#3 – Vaccines may contribute to acute and chronic health issues
Vaccines are considered effective when they raise the antibody titer (the number of good guys fighting the bad). The trouble with this fact, is that all the toxic substances in the vaccine (see the partial list above) will cause a rise in antibodies, so there’s no way to ensure that these antibodies will correctly target the pathogen in question – in this case, tetanus.
When a healthy person gets sick, the body has an natural immune response which triggers the first line of defense (TH1 immune cells) that then call the second line of defense (TH2 immune cells) into action and raise the antibody response. Vaccines shortcut the initial inflammatory response and directly stimulate the TH2 response.
There are two main problems with this: 1) When the TH1 response is bypassed, the body cannot obtain lifelong immunity to that illness, and 2) there is a increased risk of autoimmune diseases because TH2 alone can overstimulate antibody production. (source)
Instead of protecting against tetanus, the elevated antibodies may create an autoimmune response where the body is actually weakened from the vaccine leading to more susceptibility to infection and chronic illness. (source)
In a preliminary study done on eleven healthy adults, results indicated severe immune system repression after tetanus shot boosters, and shockingly “T-helper cells fell to levels found in active AIDS patients.” (source)
The point is, vaccines can wreak havoc on your immune system – exactly the opposite of what they are intended to do.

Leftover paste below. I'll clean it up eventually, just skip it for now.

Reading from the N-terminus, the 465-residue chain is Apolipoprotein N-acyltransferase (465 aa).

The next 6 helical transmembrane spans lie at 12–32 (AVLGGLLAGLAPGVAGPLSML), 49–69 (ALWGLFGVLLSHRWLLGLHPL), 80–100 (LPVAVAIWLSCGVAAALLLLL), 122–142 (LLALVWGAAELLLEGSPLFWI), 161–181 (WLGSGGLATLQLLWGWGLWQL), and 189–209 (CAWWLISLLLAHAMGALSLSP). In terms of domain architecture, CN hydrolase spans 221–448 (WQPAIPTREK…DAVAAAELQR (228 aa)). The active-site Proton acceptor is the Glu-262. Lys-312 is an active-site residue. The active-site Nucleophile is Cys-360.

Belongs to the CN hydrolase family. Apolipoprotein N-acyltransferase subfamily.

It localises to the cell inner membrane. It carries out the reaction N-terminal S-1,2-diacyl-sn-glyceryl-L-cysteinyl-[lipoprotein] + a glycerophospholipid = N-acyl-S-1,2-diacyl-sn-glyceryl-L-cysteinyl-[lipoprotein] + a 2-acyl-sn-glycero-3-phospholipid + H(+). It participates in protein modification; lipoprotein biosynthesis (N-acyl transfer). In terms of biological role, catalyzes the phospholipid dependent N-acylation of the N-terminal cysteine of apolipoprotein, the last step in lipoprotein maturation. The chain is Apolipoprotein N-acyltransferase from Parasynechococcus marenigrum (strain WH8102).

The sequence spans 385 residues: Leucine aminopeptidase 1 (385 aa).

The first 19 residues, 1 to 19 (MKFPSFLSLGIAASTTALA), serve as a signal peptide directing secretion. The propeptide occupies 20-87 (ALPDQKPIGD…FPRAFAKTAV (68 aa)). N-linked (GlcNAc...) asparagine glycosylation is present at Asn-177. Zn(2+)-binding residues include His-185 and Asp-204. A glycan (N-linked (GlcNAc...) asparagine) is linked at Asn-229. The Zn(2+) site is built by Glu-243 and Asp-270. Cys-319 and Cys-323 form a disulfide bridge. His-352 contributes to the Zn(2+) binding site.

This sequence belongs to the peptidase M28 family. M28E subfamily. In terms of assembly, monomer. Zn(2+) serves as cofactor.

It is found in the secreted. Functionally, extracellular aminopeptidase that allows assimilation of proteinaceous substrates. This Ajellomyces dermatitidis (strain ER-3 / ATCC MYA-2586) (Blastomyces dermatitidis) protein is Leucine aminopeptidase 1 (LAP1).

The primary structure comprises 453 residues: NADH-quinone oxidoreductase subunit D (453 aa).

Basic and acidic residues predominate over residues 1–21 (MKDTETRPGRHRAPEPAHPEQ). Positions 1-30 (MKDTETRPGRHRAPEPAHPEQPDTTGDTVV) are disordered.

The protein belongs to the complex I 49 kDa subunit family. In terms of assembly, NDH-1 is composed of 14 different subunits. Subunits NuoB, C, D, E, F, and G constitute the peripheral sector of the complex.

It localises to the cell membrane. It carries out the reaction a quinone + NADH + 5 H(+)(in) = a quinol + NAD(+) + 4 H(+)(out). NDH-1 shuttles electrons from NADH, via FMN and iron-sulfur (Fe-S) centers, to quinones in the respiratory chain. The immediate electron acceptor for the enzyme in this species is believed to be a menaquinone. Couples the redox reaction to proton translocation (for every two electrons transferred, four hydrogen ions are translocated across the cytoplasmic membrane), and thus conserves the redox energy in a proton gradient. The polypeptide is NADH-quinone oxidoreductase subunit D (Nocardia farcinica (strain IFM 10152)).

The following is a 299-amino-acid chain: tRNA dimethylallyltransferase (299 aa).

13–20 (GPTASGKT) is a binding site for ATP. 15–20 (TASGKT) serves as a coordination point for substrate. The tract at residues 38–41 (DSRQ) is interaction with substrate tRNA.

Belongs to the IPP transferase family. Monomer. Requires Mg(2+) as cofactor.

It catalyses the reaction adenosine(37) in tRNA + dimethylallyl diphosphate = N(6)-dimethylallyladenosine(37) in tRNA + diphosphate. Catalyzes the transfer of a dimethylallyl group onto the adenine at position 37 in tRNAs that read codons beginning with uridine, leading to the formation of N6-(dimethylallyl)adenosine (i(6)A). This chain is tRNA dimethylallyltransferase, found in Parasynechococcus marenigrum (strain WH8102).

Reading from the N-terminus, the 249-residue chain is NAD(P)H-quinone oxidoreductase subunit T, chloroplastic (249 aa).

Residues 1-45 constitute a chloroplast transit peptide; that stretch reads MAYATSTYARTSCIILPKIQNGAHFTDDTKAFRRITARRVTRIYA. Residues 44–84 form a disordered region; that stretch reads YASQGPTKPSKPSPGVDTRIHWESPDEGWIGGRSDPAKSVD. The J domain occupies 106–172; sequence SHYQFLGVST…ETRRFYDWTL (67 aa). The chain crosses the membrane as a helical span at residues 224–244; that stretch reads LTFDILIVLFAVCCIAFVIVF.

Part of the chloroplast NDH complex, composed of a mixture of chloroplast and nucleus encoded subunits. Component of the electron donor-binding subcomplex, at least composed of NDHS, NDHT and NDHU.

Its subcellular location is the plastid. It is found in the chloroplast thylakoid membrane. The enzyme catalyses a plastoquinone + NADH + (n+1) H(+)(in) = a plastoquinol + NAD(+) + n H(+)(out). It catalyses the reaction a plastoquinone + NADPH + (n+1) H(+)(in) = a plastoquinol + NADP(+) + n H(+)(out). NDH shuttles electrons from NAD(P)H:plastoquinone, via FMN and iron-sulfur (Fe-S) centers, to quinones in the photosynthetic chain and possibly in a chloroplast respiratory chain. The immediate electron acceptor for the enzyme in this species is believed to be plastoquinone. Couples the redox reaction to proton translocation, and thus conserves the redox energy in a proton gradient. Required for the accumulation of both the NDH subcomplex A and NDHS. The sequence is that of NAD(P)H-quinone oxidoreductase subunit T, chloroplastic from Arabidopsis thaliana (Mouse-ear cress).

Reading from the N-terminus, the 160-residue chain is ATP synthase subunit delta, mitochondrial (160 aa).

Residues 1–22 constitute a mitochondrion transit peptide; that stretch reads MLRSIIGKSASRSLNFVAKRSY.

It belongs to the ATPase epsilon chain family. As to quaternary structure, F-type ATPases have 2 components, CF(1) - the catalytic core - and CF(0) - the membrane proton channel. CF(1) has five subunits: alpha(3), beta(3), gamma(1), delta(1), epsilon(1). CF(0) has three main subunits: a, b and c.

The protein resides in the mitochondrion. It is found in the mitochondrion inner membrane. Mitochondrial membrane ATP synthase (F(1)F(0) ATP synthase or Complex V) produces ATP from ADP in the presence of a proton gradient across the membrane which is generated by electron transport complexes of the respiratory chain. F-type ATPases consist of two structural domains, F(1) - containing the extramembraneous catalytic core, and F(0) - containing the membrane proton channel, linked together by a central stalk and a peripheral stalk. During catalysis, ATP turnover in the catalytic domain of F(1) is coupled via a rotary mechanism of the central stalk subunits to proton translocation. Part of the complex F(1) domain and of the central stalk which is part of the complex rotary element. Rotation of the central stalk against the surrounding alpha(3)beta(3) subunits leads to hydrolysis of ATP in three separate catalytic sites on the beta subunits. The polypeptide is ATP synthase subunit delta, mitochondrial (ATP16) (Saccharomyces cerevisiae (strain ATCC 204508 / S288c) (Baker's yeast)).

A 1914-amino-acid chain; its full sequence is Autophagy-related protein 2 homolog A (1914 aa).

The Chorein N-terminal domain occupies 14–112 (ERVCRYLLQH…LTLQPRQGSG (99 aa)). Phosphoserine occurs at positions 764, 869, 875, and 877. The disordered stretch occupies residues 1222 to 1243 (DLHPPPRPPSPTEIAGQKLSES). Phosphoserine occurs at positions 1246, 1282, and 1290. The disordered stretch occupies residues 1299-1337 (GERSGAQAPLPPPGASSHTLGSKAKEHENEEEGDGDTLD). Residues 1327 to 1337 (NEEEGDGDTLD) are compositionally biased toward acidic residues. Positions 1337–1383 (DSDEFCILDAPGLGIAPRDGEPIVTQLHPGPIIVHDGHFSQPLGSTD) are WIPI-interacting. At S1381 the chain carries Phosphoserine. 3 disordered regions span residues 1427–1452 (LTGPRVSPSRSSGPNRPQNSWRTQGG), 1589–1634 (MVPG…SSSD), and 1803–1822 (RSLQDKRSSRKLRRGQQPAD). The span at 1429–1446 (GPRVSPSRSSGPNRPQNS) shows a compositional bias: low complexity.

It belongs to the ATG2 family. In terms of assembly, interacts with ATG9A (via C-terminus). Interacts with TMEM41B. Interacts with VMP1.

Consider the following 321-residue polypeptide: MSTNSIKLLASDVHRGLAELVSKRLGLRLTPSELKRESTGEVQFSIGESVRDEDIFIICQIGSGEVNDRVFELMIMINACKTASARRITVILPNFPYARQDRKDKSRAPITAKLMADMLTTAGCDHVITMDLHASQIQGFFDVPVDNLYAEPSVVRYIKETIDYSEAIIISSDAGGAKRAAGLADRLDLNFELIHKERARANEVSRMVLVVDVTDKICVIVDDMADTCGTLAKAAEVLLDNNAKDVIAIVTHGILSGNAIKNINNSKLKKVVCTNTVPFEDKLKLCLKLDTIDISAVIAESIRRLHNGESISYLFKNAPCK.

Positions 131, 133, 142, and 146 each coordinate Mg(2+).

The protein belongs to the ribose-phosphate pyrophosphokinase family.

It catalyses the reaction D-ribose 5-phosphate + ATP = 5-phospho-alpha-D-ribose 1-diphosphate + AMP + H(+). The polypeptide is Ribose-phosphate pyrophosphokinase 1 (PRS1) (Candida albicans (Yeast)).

#4 – Proper wound cleaning can greatly reduce the likelihood of infection
The most important thing to do when you’ve potentially been exposed to tetanus is to fully clean the wound to reduce the potential for bacteria to enter the blood stream. Allowing the wound to bleed for a short time will help remove debris and introduce oxygen which will kill the tetanus bacteria.
Some doctors suggest using hydrogen peroxide, but washing it out with clean running water and soap can be just as effective at removing the particulate material.
You also can use colloidal silver topically on the wound to help kill bacteria. Read more about how colloidal silver works in this post.
#5 – Getting a tetanus vaccine when infected will not halt the disease
It is still possible to contract tetanus when microscopic particles of the toxin are left behind. In cases where the wound doesn’t bleed or you think you may not have gotten all debris out of the wound, you may need to get a shot.
A tentanus vaccine takes weeks in order for your body to make sufficient antibodies (if they will even work at all). In the case of probable tetanus, you will need an anti-toxin serum called the Tetanus Immunoglobulin (TiG) shot.
Is the TiG shot safe?
The answer to that question could be a post unto itself, but for now, suffice it to say that if my child’s life was at risk, I would probably take the chances of the TiG shot – a proactive decision, rather than one made purely out of fear of a hypothetical outcome.
That said, there are a few alternatives:
The homeopathic nosode: Tetanus Tetanotoxinum is a homeopathic vaccine which you can obtain from a trained homeopathic doctor. While nosodes have no known side effects, they also aren’t backed by much research since there is no potential benefit to big pharma or other high rollers if a remedy like this proves effective.
You can read more about homeopathic vaccines in this post.
IV Magnesium: This study showed that intravenous magnesium is effective in treating tetanus as well, though I wish you luck finding a doctor who will try it if you wander into urgent care with a puncture wound.
Thankfully, it’s your choice if or when to get a tetanus shot or give this vaccine to your children, but hopefully after reading this you will feel more informed about when to get a tetanus shot or whether to get one at all.